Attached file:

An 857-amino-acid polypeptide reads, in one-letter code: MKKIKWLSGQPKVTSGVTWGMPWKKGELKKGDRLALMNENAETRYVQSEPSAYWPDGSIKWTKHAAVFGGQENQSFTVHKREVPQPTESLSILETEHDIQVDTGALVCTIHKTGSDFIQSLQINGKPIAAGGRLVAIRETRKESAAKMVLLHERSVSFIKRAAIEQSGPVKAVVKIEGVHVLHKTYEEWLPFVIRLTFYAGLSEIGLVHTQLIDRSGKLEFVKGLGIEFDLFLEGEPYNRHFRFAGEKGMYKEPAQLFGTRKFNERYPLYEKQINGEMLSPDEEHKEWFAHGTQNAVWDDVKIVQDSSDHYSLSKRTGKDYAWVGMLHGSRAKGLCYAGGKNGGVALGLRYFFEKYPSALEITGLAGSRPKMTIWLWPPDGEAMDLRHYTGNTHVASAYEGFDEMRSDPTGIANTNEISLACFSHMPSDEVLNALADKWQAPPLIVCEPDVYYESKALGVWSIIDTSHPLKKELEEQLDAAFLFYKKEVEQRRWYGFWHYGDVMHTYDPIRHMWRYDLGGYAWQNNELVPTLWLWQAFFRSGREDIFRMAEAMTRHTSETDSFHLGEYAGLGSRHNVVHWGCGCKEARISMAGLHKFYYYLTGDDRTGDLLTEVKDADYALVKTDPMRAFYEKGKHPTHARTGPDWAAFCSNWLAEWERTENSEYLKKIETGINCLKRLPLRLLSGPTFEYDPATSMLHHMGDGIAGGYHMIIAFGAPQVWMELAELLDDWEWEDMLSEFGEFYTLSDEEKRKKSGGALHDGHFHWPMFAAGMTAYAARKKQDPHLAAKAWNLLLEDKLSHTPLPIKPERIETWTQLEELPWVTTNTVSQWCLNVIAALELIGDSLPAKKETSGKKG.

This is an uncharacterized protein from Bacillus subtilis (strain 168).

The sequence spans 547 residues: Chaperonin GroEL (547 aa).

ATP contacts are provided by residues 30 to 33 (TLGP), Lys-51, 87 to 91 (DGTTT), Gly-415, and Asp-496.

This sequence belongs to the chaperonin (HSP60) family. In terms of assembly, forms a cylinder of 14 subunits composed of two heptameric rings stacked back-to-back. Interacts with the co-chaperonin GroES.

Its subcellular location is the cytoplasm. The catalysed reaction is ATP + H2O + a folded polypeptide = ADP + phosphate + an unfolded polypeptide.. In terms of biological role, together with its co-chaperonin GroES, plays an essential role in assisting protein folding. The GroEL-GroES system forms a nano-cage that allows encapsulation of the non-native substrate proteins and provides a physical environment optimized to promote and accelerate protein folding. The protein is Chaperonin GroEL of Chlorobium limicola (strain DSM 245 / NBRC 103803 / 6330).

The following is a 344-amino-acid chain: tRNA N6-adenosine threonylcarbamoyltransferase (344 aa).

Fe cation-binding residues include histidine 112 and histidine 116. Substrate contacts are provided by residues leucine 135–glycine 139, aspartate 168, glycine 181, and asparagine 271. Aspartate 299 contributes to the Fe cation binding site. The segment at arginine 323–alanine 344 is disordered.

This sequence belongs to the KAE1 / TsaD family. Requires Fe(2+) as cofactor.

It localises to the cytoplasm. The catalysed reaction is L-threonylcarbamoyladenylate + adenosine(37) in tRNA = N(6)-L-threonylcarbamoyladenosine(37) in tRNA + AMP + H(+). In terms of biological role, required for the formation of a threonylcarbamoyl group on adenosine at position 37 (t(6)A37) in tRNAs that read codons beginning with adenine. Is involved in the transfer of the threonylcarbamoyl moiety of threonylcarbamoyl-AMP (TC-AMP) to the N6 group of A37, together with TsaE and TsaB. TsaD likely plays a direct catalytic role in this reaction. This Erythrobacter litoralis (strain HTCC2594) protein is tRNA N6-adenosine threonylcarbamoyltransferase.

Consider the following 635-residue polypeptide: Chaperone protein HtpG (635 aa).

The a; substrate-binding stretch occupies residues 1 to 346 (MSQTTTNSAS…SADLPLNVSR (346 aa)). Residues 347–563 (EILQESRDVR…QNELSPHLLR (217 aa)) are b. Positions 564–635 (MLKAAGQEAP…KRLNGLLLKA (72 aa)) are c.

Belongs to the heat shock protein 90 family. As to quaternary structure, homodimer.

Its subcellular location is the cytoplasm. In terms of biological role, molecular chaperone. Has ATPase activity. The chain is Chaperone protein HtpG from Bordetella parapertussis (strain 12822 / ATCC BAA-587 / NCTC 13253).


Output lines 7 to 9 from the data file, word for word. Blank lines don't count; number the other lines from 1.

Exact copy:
The following is a 344-amino-acid chain: tRNA N6-adenosine threonylcarbamoyltransferase (344 aa).

Fe cation-binding residues include histidine 112 and histidine 116. Substrate contacts are provided by residues leucine 135–glycine 139, aspartate 168, glycine 181, and asparagine 271. Aspartate 299 contributes to the Fe cation binding site. The segment at arginine 323–alanine 344 is disordered.

This sequence belongs to the KAE1 / TsaD family. Requires Fe(2+) as cofactor.